The Battery Management System (BMS) is an electronic system that underpins the performance, safety and longevity of a rechargeable battery. The BMS will typically control parameters of voltage, current (in or out), temperature, and the battery cooling system (if applicable). Whilst the voltage of the complete battery is monitored, the voltage and state of health of individual cells in the battery pack may also be checked. The BMS is also able to monitor the current the battery is providing. It can protect the battery against overcurrent by opening electronic switches internal to the battery pack.
Generally, the BMS has two modes - charging the battery and driving the application, or energy in and energy out. 'Energy in' covers charging and possible recuperation (charging by braking with motor), while 'energy out' covers the provision of electrical energy, to drive a motor for example.
A rechargeable lithium-ion battery contains a stack of single li-ion cells which can become damaged when they are running below the minimum voltage. A lithium-ion battery pack can have a voltage level above its minimum voltage, even though it has an individual cell voltage below its minimum level. The BMS is able to identify this condition and interrupt the battery operation.
The BMS system is an essential piece of equipment for monitoring and reporting on the health and status of the battery, while also protecting it, guaranteeing a safe operation.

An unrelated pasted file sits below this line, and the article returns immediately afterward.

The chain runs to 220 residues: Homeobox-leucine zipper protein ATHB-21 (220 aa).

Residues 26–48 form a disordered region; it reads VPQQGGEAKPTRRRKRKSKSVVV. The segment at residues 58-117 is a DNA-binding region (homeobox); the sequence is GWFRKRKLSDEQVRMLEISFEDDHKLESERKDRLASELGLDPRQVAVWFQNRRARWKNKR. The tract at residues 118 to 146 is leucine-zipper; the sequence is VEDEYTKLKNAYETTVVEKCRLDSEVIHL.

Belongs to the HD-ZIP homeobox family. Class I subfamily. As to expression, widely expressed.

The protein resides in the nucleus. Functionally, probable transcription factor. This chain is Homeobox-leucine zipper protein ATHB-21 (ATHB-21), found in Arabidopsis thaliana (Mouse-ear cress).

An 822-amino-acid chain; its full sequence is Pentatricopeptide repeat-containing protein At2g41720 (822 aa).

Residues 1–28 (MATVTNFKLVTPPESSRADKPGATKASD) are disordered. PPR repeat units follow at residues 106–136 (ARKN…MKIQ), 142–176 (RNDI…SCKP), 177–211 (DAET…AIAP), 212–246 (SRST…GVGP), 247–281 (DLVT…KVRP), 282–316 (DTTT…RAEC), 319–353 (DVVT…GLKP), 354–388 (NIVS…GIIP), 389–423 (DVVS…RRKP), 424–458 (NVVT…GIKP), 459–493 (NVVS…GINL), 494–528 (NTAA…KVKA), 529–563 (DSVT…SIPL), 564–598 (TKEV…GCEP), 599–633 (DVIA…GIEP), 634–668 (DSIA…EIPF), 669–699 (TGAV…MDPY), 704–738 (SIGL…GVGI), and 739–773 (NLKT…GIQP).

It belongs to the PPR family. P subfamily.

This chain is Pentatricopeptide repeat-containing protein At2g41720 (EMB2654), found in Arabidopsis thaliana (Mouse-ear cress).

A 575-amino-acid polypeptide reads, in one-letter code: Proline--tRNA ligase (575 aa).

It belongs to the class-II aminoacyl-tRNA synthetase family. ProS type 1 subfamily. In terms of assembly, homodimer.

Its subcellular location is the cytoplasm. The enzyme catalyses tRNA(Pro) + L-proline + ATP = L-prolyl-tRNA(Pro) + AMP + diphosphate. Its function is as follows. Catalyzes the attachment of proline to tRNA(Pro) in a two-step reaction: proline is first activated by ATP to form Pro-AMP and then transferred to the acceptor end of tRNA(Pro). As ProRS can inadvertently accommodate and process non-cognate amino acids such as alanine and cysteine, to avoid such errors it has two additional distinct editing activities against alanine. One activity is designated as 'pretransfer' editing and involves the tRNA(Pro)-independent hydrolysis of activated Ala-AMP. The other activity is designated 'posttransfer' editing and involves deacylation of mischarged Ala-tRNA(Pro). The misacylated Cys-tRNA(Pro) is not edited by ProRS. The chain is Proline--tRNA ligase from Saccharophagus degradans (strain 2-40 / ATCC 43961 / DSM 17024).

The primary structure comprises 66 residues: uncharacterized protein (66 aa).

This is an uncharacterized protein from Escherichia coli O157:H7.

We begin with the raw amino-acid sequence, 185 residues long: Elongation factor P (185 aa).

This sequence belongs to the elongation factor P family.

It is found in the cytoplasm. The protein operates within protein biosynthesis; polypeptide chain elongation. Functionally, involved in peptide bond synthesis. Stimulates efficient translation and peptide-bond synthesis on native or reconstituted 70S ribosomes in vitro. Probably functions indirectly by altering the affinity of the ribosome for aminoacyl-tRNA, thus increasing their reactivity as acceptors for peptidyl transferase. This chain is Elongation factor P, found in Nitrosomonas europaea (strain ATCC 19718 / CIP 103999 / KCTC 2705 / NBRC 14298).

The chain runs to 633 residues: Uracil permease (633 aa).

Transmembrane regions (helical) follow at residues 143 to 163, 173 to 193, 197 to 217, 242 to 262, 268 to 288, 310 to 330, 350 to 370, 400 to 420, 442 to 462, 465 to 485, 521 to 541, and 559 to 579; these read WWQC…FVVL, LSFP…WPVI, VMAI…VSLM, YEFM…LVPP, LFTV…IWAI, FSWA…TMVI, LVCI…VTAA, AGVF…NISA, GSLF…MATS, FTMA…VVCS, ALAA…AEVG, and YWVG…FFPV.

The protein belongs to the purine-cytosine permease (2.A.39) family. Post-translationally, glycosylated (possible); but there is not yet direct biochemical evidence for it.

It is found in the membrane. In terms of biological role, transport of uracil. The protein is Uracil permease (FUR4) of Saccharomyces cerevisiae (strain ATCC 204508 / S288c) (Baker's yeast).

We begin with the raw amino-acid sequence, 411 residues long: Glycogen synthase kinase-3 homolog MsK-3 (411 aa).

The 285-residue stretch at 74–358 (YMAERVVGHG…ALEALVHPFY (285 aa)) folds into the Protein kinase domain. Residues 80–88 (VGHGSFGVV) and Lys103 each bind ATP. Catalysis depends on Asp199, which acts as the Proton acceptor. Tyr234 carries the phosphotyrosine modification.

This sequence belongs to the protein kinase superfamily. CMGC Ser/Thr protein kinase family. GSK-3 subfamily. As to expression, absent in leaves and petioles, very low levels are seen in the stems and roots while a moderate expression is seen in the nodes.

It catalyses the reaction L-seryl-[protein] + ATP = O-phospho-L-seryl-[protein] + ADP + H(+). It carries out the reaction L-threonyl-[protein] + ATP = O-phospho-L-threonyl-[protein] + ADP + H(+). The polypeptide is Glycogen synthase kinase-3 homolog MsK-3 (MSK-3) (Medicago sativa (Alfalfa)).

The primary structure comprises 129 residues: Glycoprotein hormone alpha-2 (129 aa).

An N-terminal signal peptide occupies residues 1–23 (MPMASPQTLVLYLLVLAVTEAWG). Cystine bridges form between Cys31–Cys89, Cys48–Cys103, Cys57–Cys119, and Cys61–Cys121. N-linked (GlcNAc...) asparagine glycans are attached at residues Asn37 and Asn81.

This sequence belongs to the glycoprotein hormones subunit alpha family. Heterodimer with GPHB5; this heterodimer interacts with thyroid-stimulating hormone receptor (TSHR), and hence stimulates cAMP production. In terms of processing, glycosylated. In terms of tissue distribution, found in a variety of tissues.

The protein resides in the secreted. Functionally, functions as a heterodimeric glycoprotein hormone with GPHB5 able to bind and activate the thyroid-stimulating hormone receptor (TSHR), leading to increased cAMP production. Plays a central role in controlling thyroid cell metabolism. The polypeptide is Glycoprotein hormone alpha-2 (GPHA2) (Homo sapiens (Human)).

The BMS system contains a central controller which communicates internally with its hardware (cell level), or externally with higher level hardware.
The drive system controller serves as the control room for the operation of the application concerned. It collects information and data from other controllers, sensors and the drive system, to then decide which mode of operation to use and what the top priorities are.
During communication with the drive system controller, the BMS obtains information about the state of charge, state of health, temperature of the battery's cells and more. The drive system can then adapt the mode of operation considering the status of the battery. It may limit the power available to the drive system, adjust an automated duty cycle, prioritise regeneration, etc. By doing this, the drive system helps to extend the life of the battery and ultimately the life of the product.
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Charging and discharging current levels can be very different. It is common to see applications where the discharging current is 10 times bigger than the charging current. This can be a limitation of the battery cell, or just a way to maximise the battery's longevity. The drive system and the battery charger control the current level to guarantee it is operating under the limit at all times.
Batteries also have minimum and maximum temperatures for charging and discharging. The BMS, drive system and battery charger limit the operation of the battery inside the optimum temperature range. For lithium-ion batteries operating between 45°C and 60°C, it is possible to use the product, but it is not possible to charge its battery.